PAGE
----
Hench-Sized Comic Book Reviews – 2/13/16

Happy Love Day, one and all! Oh no, wait, that’s that other holiday. This is Valentine’s Day weekend! This is when we should be feeling the looooove! But alas, none of the comics I read this week had a Valentines bent. Odd, considering we had new issues of Starfire, Totally Awesome Hulk and All-New Wolverine, all of which would totally make good romance comics!

Well…maybe not all of them. Still, solid, enjoyable week for comic books.

Comic Book of the Week goes to Ms. Marvel, which finally proved to me why Kamala Khan should be an Avenger!

This is sort of like ‘Avengers Assemble’

I didn’t say it was for good reasons…

Comic Reviews: All-New, All-Different Avengers #5, All-New Wolverine #5, Batman #49, Ms. Marvel #4, Silk #4, Starfire #9 and Totally Awesome Hulk #3.

Avengers #5

All-New, All-Different Avengers #5
Writer: Mark Waid
Artist: Mahmud Asrar

Nothing like Ms. Marvel to spice up a comic I’d nearly written off! When I saw a preview of this issue that featured some of Kamala Khan’s Avengers fan fiction, I knew I had to pick it up, and I’m glad I did. For the first time since this series began, I finally found something worth reading!

The Vision uses his holographic technology to frame Ms. Marvel so that it looks like she endangered innocent civilians while fighting the Mad Thinker’s giant robot. Captain America can’t have that kind of recklessness on the team, so he kicks Ms. Marvel off the Avengers! Nova has already had some shading dealings with Vision, so he attacks the android in an effort to stand up for Ms. Marvel — but none of the other Avengers are going to believe a couple of new kids over the Vision, so Nova is kicked off the team too!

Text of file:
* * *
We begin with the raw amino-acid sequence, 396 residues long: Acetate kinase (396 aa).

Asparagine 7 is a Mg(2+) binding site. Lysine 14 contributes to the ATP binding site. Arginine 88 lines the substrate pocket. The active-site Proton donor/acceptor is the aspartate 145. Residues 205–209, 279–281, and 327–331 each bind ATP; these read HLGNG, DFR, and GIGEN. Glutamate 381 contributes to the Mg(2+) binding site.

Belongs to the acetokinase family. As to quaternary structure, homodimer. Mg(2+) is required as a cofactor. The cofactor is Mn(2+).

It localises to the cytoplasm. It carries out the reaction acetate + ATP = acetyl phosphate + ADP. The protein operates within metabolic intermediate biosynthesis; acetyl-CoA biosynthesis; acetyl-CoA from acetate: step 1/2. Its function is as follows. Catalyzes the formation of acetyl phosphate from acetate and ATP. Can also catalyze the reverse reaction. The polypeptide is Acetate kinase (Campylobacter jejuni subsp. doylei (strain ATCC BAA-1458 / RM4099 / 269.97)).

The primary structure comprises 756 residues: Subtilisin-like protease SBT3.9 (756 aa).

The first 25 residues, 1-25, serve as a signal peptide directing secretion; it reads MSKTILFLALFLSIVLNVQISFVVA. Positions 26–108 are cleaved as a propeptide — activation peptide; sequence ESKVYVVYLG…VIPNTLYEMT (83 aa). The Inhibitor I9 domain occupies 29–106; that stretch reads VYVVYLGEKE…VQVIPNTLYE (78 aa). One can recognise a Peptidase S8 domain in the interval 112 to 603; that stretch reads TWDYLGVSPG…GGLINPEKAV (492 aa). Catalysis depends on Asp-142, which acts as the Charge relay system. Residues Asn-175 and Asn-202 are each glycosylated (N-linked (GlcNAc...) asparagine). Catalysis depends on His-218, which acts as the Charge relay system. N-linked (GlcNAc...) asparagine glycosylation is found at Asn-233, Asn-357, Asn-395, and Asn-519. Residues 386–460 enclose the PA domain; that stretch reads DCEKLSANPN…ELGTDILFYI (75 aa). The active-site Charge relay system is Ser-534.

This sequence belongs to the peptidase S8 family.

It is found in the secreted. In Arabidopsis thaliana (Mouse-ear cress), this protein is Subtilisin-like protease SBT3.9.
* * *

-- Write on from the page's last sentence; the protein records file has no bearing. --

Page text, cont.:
Just then, the Avengers rush out to take on the villain Equinox, who seems to have back-up in the form of future versions of himself, with the help of Kang the Conqueror. Captain America and Thor are thrown through one of Equinox’s time portal, and when Thor is separated from Mjolnir, she turns back into Jane Foster!

Comic Rating: 7/10 – Good.

This issue opened with that simmering teenager angst that might make this version of the Avengers really stand out. It’s got a great Kamala opening scene, where she writes some fan fiction about Captain America and Thor’s kiss (and a jilted Juggernaut!), and it’s the first time I’ve felt that Waid really got into the head of Kamala Khan. Couple that with some real pathos as she’s kicked off the Avengers, and Nova’s blunt way of trying to stick up for her, and All-New, All-Different Avengers finally has some really good character stuff going on. The adult Avengers are all a little hesitant about letting so many kids on the team, which makes it seem like Waid actually put some thought into his lineup instead of randomly throwing these characters together. Or, at least, he put some thought into the lineup after they were all randomly picked.

But she only just became an Avenger!

The Vision seems like an easy choice for an evil team member, but I’ve never cared for the character, so that’s fine by me. I am far more interested in the relationships between the younger and older Avengers, and this issue finally makes that feel real and pivotal, rather than just a random collection of superheroes.

Wolverine #5

All-New Wolverine #5
Writer: Tom Taylor
Artists: David Lopez and David Navarrot

We’re back for more fun Wolverine times, with a special guest appearance by the Wasp. She has about as much to do with X-23 as Doctor Strange did, but this is nonetheless another entertaining issue.

Wolverine and the Wasp shrink down to fight the nano-bots in Zelda’s brain. But when they start destroying the bots, it alerts the security chief at Alchemax, who tracks everyone down to Pym Labs. He shoots Zelda in the gut and nearly takes out the other two girls when Wolverine and Wasp return and kick his butt!

Zelda dies, but not before telling Wolverine to kick all their asses! Wasp offers to take the officer and call on help, but Wolverine and the other clones don their masks and declare that all of the asses are about to be kicked.

Comic Rating: 8/10 – Very Good.